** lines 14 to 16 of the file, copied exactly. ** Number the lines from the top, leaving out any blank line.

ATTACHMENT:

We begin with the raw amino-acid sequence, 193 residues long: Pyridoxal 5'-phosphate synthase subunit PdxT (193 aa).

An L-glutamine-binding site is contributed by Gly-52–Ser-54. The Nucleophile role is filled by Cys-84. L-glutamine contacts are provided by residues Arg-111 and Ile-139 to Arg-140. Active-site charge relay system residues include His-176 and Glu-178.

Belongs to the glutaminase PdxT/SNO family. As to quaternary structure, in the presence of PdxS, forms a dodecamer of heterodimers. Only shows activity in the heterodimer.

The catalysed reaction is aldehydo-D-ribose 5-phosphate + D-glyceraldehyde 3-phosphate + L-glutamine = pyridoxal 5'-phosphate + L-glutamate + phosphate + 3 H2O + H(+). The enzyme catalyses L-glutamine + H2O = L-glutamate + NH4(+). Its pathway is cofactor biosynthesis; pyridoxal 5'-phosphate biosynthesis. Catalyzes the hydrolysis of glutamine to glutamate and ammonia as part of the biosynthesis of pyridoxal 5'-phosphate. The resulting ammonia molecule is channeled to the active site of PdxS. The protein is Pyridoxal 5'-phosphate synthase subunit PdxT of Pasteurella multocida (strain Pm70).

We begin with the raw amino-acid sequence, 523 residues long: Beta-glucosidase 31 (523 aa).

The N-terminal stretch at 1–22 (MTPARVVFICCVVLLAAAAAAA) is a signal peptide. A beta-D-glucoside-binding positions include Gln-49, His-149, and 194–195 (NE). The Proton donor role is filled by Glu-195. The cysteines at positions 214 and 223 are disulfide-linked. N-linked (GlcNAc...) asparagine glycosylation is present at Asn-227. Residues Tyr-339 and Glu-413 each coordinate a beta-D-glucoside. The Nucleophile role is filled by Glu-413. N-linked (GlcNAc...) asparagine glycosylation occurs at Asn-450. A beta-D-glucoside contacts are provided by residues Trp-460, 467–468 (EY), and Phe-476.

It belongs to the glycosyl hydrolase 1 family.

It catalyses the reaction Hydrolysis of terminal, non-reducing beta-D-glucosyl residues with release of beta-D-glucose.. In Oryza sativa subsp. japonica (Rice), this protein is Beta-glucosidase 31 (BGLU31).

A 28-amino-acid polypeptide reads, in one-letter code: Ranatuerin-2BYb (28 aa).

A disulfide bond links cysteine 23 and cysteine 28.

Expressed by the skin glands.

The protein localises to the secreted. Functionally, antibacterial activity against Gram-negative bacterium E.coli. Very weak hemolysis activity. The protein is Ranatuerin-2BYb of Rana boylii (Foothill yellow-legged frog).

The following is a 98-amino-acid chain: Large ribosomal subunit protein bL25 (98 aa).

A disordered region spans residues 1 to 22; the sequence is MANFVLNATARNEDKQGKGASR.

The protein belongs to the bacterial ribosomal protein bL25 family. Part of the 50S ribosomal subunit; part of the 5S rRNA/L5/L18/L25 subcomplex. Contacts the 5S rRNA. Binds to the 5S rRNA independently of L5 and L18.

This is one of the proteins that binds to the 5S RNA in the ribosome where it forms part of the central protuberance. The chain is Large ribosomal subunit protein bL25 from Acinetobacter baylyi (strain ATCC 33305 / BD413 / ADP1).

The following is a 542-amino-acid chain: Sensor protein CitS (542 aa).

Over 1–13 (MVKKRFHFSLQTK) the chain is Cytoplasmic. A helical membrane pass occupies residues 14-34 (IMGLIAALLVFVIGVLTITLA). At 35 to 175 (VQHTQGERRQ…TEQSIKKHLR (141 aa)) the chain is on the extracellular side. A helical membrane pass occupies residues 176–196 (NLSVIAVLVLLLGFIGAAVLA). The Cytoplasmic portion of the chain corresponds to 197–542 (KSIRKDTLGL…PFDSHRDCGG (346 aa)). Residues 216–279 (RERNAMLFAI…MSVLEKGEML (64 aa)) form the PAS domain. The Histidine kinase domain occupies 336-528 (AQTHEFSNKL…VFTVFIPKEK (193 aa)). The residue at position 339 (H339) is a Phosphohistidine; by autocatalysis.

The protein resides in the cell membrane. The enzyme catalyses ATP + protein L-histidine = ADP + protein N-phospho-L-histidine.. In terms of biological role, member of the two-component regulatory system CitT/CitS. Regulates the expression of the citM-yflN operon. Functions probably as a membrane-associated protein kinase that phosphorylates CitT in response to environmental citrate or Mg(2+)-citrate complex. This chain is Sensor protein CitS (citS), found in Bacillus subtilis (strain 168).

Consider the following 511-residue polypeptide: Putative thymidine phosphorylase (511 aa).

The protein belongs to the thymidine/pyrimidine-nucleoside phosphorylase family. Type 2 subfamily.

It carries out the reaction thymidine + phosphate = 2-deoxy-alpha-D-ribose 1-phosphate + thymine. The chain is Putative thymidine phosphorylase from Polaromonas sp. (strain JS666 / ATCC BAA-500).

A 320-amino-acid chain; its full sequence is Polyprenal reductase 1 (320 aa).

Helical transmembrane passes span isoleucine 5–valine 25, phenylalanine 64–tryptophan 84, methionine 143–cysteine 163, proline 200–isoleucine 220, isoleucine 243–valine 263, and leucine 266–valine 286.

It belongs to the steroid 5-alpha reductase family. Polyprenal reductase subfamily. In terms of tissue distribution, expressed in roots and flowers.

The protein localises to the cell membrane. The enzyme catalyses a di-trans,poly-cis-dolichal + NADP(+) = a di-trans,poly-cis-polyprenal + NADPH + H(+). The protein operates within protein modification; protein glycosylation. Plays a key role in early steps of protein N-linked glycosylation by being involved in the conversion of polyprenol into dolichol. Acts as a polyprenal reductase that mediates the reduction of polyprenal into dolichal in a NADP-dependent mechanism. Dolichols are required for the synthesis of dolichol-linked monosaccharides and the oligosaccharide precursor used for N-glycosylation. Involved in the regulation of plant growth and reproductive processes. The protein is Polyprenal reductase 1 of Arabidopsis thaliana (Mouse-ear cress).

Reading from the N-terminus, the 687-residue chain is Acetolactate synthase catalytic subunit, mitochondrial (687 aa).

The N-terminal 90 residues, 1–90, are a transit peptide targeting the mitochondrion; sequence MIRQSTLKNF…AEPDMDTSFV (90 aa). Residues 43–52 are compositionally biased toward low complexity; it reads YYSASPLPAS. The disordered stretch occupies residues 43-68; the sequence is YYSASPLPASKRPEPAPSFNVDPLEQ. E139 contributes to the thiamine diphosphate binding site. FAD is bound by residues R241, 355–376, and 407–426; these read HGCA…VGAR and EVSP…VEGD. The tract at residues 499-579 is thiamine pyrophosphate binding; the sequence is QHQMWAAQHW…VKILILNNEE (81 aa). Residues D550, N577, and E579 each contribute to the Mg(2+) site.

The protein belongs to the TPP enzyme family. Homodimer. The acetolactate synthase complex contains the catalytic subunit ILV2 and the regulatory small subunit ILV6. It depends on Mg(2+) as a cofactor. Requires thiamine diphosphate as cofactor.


A disordered region spans residues 1 to 22; the sequence is MANFVLNATARNEDKQGKGASR.

The protein belongs to the bacterial ribosomal protein bL25 family. Part of the 50S ribosomal subunit; part of the 5S rRNA/L5/L18/L25 subcomplex. Contacts the 5S rRNA. Binds to the 5S rRNA independently of L5 and L18.

This is one of the proteins that binds to the 5S RNA in the ribosome where it forms part of the central protuberance. The chain is Large ribosomal subunit protein bL25 from Acinetobacter baylyi (strain ATCC 33305 / BD413 / ADP1).